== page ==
Oil rose on Friday after attacks on two oil tankers in the Gulf of Oman this week raised concerns about potential supply disruptions, but prices remained on track for a weekly loss on fears that trade disputes will dent global oil demand.
Futures briefly extended gains on Friday as Iranian military fast-boats in the Gulf of Oman were preventing two privately owned tug boats from towing away one of the oil tankers.
The attacks near Iran and the Strait of Hormuz pushed up oil prices by as much as 4.5% on Thursday.
It was the second time in a month tankers have been attacked in the world's most important zone for oil supplies as tensions increase between the United States and Iran. Washington blamed Iran for Thursday's attacks, prompting a denial and criticism from Tehran.
"Yesterday's attacks on the Japanese and Norwegian tankers in the Gulf of Oman underscore the severity of the security risks stemming from the Iran crisis and the difficulty of achieving a diplomatic off-ramp as long as the crippling U.S. sanctions remain in place," RBC bank said.
Still, Brent was on course to register a weekly decline of more than 1.5% and U.S. crude fell 2.7% on the week.
"The deteriorating demand outlook is holding back prices, despite these tensions," said John Kilduff, a partner at Again Capital in New York.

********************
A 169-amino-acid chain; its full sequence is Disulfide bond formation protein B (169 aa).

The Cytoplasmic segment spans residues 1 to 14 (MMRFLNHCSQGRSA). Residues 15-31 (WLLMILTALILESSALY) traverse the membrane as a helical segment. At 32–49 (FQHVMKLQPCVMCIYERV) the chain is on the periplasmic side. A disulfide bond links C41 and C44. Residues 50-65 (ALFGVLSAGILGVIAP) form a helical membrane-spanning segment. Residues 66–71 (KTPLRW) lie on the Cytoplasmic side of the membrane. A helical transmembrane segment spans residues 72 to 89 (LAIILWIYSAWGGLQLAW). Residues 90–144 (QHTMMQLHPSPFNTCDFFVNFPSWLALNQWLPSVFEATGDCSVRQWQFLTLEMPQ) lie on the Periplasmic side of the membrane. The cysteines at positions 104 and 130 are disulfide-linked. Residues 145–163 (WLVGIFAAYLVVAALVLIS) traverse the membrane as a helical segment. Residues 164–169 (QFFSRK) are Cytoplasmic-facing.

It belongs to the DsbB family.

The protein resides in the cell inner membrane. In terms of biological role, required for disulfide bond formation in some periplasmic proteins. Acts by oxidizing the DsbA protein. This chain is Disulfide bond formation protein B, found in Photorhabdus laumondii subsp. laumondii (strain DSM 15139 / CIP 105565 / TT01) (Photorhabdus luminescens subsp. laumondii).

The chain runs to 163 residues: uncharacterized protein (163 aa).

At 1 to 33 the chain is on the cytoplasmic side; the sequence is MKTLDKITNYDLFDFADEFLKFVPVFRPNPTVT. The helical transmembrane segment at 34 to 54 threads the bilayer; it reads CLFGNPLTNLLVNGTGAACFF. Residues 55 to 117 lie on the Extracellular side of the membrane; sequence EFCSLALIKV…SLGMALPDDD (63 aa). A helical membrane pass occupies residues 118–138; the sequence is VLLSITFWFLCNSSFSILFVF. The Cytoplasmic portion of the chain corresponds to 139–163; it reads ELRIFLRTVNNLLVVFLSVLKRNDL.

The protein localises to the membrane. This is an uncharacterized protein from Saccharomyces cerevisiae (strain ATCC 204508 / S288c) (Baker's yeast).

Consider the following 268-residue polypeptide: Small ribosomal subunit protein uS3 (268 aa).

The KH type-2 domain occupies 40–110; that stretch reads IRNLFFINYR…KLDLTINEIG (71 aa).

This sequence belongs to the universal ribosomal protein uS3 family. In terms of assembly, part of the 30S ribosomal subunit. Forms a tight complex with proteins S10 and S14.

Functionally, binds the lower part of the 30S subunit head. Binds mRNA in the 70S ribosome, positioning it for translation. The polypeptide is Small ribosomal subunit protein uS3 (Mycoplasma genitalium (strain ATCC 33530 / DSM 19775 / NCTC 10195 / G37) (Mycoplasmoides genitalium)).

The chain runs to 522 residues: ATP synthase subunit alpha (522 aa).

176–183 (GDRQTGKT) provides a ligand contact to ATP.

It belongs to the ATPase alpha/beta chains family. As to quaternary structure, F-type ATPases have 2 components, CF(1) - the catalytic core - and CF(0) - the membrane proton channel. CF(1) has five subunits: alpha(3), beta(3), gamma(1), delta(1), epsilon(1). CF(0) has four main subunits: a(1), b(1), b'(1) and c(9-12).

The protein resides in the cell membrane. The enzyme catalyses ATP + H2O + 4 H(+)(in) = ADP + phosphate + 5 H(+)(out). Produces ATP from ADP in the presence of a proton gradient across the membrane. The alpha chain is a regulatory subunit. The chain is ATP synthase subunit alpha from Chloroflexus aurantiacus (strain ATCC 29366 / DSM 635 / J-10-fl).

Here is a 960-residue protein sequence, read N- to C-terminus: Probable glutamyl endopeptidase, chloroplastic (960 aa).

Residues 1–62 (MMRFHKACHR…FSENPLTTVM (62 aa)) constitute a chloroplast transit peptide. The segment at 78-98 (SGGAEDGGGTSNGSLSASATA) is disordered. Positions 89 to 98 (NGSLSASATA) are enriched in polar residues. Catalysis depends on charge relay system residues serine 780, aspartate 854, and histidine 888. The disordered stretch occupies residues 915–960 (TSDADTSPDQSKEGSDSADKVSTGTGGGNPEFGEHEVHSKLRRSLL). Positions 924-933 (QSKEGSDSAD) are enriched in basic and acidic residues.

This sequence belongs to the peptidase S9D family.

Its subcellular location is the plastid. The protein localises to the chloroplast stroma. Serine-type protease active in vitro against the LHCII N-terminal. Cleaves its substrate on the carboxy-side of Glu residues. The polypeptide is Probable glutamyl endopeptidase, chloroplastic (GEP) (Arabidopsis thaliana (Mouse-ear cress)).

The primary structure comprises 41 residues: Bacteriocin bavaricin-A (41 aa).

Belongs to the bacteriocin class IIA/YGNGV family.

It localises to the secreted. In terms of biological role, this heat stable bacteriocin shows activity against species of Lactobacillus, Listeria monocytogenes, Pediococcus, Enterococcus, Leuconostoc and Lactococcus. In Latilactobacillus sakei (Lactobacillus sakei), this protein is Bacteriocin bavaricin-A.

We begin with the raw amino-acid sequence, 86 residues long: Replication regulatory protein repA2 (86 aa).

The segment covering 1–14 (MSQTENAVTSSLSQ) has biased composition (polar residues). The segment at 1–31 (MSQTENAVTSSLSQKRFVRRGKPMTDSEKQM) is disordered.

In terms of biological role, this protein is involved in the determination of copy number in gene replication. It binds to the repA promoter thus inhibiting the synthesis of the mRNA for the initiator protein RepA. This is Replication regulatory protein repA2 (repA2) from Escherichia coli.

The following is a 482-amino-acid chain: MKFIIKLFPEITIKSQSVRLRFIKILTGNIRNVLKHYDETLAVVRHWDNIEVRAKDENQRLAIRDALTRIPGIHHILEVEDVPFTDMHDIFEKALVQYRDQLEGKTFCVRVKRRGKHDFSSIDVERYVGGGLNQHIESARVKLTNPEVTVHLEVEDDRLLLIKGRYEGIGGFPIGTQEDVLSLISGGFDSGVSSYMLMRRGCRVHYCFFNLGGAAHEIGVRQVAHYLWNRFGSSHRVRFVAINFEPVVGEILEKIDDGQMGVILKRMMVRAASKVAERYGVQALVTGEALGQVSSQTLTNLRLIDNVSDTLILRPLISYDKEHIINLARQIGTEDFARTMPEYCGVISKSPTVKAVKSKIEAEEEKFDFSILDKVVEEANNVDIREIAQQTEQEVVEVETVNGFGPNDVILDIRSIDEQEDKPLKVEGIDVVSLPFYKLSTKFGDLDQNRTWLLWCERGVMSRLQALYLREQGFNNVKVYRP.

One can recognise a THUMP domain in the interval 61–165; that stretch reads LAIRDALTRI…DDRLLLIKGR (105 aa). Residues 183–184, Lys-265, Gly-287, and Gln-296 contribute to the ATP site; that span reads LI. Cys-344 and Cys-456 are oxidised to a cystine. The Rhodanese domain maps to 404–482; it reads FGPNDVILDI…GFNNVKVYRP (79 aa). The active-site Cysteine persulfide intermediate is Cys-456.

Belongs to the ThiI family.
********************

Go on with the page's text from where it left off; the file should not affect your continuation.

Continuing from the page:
Slowing economic conditions have eaten into demand growth, overshadowing ongoing tensions between the U.S. and Iran, Kilduff said. As a result, prices may be stuck in a holding pattern. "We are stalemated here."
The International Energy Agency cut its demand growth forecast for 2019 by 100,000 barrels per day to 1.2 million bpd, citing worsening prospects for world trade.
However, the Paris-based agency said it expects demand growth to climb to 1.4 million bpd for 2020.
On Thursday OPEC cut its 2019 forecast for growth in global oil demand even lower than the IEA, to 1.14 million bpd.
On the supply side, U.S. sanctions on Iran and Venezuela, an output cut pact by OPEC plus its allies, fighting in Libya and attacks on tankers in the Gulf of Oman added only limited uncertainty to supply, the IEA said.
Surging U.S. supply, as well as gains from Brazil, Canada and Norway, would contribute to an increase in non-OPEC supply of 1.9 million bpd this year and 2.3 million bpd in 2020.
U.S. energy firms reduced the number of oil rigs operating for a second week in a row, with the country's production growth expected to slow as crude prices dropped close to their lowest levels of the year and most drillers cut spending.
Drillers cut one oil rig in the week to June 14, bringing the total count down to 788, still the lowest since February 2018, General Electric Co's Baker Hughes energy services firm said in its closely followed report on Friday.
Tensions in the Middle East have escalated since U.S. President Donald Trump withdrew from a 2015 multinational nuclear pact with Iran and reimposed sanctions, especially targeting Tehran's oil exports.
Iran, which has distanced itself from the previous attacks, has said it will not be cowed by what it describes as psychological warfare.
The U.S. military later released a video that it said showed Iran's Revolutionary Guard removing an unexploded mine from the side of a Japanese-owned oil tanker.
In a statement on Thursday evening, the Iranian mission to the United Nations said Tehran "categorically rejects the U.S. unfounded claim with regard to 13 June oil tanker incidents and condemns it in the strongest possible terms."